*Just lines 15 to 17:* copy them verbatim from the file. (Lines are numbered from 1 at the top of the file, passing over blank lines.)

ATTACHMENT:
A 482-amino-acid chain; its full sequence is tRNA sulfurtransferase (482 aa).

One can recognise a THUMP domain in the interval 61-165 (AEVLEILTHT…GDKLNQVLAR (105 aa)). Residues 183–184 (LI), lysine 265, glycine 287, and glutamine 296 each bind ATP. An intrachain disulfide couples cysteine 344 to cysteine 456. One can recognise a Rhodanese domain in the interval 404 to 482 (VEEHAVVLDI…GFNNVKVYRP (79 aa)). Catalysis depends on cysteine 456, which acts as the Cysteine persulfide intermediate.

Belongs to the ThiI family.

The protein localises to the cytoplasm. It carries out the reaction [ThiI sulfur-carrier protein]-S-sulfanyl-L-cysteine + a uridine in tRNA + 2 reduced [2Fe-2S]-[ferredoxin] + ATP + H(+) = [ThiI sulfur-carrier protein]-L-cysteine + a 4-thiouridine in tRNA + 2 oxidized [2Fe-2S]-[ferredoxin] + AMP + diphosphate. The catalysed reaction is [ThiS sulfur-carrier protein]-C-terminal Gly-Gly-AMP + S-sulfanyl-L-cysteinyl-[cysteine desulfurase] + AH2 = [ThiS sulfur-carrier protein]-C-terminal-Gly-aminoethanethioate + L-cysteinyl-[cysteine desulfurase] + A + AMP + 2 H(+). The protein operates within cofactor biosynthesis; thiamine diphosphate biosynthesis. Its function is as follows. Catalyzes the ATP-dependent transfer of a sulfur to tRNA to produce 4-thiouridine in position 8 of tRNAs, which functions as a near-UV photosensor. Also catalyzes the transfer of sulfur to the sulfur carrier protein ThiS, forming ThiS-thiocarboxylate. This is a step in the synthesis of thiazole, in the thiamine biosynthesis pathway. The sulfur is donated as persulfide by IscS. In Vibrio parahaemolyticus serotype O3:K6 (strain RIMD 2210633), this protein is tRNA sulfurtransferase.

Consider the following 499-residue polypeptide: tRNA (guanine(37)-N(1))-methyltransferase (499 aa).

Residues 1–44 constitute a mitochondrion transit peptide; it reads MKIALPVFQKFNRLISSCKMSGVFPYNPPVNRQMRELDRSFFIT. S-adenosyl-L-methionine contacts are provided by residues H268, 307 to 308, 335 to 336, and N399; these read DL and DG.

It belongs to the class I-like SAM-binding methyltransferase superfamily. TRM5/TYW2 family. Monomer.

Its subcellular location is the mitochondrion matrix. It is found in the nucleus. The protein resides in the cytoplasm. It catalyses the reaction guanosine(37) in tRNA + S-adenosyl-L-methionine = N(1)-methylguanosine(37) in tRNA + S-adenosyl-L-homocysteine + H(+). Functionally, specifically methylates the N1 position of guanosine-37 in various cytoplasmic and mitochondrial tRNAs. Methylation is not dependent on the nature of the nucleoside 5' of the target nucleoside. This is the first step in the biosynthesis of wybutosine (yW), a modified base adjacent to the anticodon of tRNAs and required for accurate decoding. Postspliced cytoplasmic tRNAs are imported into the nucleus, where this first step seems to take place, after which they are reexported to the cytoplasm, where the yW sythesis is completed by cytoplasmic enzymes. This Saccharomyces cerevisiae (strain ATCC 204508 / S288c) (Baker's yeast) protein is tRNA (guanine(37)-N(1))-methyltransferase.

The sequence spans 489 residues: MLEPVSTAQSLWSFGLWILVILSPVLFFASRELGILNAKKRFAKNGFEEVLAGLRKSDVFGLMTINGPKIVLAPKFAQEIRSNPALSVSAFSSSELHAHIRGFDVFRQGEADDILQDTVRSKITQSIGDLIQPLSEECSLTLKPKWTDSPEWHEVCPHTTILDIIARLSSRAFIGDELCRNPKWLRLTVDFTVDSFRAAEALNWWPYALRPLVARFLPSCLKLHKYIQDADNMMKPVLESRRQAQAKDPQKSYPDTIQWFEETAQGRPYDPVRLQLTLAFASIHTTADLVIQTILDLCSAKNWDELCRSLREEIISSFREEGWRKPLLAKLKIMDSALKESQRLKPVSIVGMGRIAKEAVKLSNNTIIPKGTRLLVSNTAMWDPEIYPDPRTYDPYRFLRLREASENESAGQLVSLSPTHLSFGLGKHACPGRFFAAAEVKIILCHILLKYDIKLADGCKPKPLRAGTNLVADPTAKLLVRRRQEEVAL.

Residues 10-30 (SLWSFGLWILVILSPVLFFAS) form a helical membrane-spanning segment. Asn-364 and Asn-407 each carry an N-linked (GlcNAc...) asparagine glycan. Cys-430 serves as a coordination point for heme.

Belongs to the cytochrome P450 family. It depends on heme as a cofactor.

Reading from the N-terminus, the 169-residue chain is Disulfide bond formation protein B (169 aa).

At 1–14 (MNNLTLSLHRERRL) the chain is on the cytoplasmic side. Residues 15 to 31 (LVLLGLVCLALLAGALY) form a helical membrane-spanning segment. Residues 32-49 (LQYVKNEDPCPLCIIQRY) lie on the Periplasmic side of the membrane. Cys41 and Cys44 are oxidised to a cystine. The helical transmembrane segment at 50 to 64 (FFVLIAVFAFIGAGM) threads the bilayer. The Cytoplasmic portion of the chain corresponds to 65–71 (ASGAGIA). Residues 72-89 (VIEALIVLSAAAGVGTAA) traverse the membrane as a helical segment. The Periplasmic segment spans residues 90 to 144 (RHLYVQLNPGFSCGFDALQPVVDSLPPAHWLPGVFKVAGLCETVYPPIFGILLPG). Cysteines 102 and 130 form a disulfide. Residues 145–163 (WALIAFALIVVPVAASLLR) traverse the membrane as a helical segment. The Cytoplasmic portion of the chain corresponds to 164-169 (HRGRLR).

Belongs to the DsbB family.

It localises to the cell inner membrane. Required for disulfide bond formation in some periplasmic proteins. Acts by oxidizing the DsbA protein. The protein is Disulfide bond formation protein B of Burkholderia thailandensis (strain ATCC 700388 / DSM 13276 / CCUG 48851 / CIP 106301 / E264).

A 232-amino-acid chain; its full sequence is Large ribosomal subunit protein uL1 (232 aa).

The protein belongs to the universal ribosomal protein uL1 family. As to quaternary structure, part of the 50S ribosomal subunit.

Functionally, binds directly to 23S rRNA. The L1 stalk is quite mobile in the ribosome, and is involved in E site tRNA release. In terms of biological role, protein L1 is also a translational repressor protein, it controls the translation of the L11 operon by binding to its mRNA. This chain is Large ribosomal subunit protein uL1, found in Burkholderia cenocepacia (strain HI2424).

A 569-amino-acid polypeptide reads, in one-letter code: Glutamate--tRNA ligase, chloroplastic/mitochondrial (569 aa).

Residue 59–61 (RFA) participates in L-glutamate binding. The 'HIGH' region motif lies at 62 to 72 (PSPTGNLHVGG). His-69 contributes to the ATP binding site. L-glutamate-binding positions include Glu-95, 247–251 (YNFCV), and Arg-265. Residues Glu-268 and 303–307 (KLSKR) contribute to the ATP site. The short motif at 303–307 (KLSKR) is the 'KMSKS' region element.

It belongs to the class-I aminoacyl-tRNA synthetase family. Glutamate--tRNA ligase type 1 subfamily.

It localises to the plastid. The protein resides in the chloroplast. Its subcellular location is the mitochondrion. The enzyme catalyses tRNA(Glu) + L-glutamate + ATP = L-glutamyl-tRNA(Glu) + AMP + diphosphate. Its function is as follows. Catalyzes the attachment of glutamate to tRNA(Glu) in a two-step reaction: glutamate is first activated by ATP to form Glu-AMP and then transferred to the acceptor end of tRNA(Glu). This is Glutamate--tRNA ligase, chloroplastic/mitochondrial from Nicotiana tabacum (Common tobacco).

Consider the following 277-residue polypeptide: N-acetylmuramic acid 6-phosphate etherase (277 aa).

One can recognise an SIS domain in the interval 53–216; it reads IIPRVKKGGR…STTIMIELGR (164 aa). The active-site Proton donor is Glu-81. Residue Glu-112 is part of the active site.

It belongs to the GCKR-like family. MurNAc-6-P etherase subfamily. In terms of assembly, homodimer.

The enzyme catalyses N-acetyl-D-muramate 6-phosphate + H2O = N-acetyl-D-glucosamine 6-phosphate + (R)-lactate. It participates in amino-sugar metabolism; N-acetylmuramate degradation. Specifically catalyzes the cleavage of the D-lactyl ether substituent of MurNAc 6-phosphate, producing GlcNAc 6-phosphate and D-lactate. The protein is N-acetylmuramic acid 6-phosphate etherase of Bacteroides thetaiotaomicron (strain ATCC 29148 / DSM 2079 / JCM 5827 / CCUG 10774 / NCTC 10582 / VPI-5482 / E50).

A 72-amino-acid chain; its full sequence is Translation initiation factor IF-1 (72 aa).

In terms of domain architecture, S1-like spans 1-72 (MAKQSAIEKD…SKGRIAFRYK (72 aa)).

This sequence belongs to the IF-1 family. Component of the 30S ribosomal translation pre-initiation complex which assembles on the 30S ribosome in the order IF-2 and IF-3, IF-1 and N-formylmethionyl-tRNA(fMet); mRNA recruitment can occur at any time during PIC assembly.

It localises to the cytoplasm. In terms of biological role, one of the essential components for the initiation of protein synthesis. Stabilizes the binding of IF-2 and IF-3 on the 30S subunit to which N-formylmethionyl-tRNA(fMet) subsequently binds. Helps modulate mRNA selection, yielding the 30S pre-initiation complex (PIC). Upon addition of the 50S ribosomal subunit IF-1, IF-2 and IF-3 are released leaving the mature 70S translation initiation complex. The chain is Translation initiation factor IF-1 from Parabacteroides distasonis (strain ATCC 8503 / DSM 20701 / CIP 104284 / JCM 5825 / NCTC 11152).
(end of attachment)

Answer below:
It localises to the cell inner membrane. Required for disulfide bond formation in some periplasmic proteins. Acts by oxidizing the DsbA protein. The protein is Disulfide bond formation protein B of Burkholderia thailandensis (strain ATCC 700388 / DSM 13276 / CCUG 48851 / CIP 106301 / E264).

A 232-amino-acid chain; its full sequence is Large ribosomal subunit protein uL1 (232 aa).

The protein belongs to the universal ribosomal protein uL1 family. As to quaternary structure, part of the 50S ribosomal subunit.